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How to pass complex object in process between two desktop packages

This documentation explain that you can reuse and combine two different desktop packages with process. But for now, there is a limitation, you can pass only primitive parameters from a desktop package scenario to another.

In this blog post I will explain how to surpass this limitation.

Actually, there is a way to pass complex parameters if you serialize your object before sending it in output and unserialize your input parameters. Let’s see how to do this.

1 – Create your desktop packages

For this blog post I have created two simple projects. The first one sends a mathematical operation in output parameters and the second received this operation and execute it.

SendOperation project

As mentioned, this project will only send some parameters.

Context creation

The first thing to do is to define the data context of the workflow.

In this context there is:

  • outputData : we will put the serilization of our object in this attribute and it will be the output of the workflow.
  • OperationData : A complex object that contain 3 attributes
    • FirstNumber
    • Operator
    • secondNumber

Workflow creation and configuration

Now you can create your workflow, but before adding any activity you have to configure the context like this:

Here the Input Data Manager is the context created and the output is the field outputData.

Workflow content

This workflow is very simple, only two custom steps are enough:

The first one is to initialize the data and the second serialize OperationData and put it into outputData.

Here is the code :

// ----------------------------------------------------------------
//   Step: Init_Operation_Data
// ----------------------------------------------------------------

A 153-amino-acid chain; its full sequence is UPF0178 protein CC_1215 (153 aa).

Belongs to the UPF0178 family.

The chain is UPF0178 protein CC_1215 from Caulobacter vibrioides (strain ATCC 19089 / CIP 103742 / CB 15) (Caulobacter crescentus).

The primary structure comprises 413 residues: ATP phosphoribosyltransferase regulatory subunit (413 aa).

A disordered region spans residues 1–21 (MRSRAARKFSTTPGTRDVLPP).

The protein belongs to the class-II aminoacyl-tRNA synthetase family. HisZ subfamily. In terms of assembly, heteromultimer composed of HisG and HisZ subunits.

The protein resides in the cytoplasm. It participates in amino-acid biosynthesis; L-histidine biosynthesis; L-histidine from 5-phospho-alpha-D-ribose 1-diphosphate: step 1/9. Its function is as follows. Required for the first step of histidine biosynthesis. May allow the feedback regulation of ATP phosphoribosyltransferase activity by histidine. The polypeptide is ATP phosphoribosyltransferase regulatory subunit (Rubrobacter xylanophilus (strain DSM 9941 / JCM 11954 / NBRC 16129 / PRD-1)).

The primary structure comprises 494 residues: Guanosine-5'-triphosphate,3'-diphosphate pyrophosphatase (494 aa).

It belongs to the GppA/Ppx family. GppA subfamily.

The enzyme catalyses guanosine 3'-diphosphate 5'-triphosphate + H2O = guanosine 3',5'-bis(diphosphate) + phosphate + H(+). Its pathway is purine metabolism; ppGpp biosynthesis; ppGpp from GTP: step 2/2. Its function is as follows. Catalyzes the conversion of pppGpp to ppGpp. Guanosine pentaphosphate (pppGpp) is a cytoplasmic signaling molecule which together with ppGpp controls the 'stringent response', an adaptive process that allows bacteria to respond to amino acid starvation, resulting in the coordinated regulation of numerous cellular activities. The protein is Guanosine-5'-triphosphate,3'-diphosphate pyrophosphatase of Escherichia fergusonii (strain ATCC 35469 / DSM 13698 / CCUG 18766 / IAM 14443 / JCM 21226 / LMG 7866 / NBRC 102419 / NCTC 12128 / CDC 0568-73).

GLOBAL.step({ Init_Operation_Data: function(ev, sc, st) {
	var rootData_SendOperationData = sc.data;
	ctx.workflow('scSendOperation', 'f1d90ff3-e30f-49a9-85f6-1392c1e08411') ;
	// Describe functionality to be implemented in JavaScript later in the project.
	rootData_SendOperationData.OperationData.firstNumber = 21;
	rootData_SendOperationData.OperationData.operator = "x";
	rootData_SendOperationData.OperationData.secondNumber = 2;
	sc.endStep(); // Serialize_parameters
	return;
}});

// ----------------------------------------------------------------
//   Step: Serialize_parameters
// ----------------------------------------------------------------
GLOBAL.step({ Serialize_parameters: function(ev, sc, st) {
	var rootData_SendOperationData = sc.data;
	ctx.workflow('scSendOperation', '0a684bc2-4c65-4f5f-a20f-bca6c0a929dd') ;
	// Describe functionality to be implemented in JavaScript later in the project.
	rootData_SendOperationData.outputData = ctx.json.stringify(rootData_SendOperationData.OperationData);
	sc.endStep(); // end Scenario
	return;
}});

The interesting part is the second step, we use a SDK function to serialize the objet. Thanks to this we have a string that we can send in output.

Calculator project

The second workflow will deserialize the input parameter and execute the operation, the result will put the output of the workflow.

Context creation

We have to define the context for this workflow before doing anything:

  • Input : the input data of the workflow, it will contain the output of the SendOperation workflow